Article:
The Dunfanaghy Poor Law Union was officially declared in 1841. The Workhouse was opened in 1845 at a cost of £5,205. It was built to house a maximum capacity of 300 inmates. The Dunfanaghy Workhouse was built to accomodate people from the areas of Ards, Creenasmear, Creeslough, Crossroads, Doecastle, Dunfanaghy, Dunlewey, Gortahork, Magheraclogher, and Meenaclady.
The surviving buildings of the Dunfanaghy Workhouse now house a heritage centre which opened in 1994. For details on how to visit the Workhouse, click here.
The Dunfanaghy Poor Union
The Dunfanaghy Workhouse opened in June, 1845, making it the last of the originally planned workhouses to open in Ireland. It was built on a site purchased from Alexander Stuart of Ards in 1842 and cost £5,000 to build or roughly €356,000 today. Like most workhouses in Ireland and Britain, it was designed by the Poor Law Commission’s Chief Architect, George Wilkinson, and is made up of limestone quoins and, unusually, sandstone. The total capacity of this Workhouse was 300, making it one of the smallest in the country. During the Famine years, they extended the Workhouse to house a capacity of 600.
Life within the Workhouse was not easy. Children and adults were kept apart, and further separated by gender, the rules were strictly enforced and the work was hard, but compared to other areas Dunfanaghy was one of the better-off unions, even during the Famine years. While they were greatly affected by the Famine, with the population within the workhouse growing to almost 500 in 1847, it was quite low compared to the West of the country. By 1853, the numbers of those within the workhouse dropped down to 88.
Between 1841 to 1901, the population of the Dunfanaghy Union fell from 18,000 t0 16,000. Most who emigrated went to Britain or North America through the Derry Port. If you head to Cloughaneely, roughly 20mins from the Workhouse, you will find Droichead na nDeor, or “The Bridge of Tears”, so named because this would be the last stop for families to see their loved ones before they headed to the Derry Port. Quebec has quite a high number of Donegal migrants due to the introduction of an emmigration scheme in 1884.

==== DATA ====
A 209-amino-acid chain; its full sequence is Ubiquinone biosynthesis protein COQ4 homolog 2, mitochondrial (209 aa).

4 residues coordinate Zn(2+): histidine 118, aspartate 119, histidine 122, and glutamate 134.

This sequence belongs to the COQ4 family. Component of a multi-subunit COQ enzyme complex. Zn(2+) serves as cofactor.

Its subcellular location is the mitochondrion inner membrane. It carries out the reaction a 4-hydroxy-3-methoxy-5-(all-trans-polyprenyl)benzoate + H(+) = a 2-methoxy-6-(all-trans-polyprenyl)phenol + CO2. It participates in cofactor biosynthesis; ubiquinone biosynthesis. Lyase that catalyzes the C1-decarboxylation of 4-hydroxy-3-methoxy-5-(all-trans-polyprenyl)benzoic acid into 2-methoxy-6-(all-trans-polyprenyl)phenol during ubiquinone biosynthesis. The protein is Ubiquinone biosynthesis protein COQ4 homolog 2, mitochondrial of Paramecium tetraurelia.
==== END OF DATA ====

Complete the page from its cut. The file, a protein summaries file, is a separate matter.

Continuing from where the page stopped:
The Workhouse remained open until 1922. Following this, it became a co-op and storage for the council roadworks, until it was declared a heritage site in the 1980s and reopened as the Heritage Centre we know today in 1995, with the unveiling done by former President Mary Robinson. Most of the original structure is gone, but the two main buildings, the offices and the reception building, are still standing. Today the Workhouse offers an audio tour that tells the history of the building, the Famine years and the story of Wee Hannah Herrity, a tenacious woman that survived it and its hardships. There is also a café, craft shop and play park, and it is within walking distance of the village square. The Paupers Graveyard is also within walking distance of the Workhouse.
In 2021, the Heritage Trail was launched in Dunfanaghy. The trail takes walkers on a historical tour through the village with an accompanying audio track and app. The starting point for it is at the Workhouse.
The village of Dunfanaghy had a thriving fishing community, and the signs of this past life can still be seen today through its piers and with the traditional Currach boats that are easily spotted dotted throughout the landscape. The Dunfanaghy Currach, also known as the Sheephaven Currach, is one of the oldest and most primitive of Ireland’s currachs, and a replica of one can be found on display at the Workhouse. Today, the village is a popular tourist destination that offers surfing, crafts, and some amazing seafood.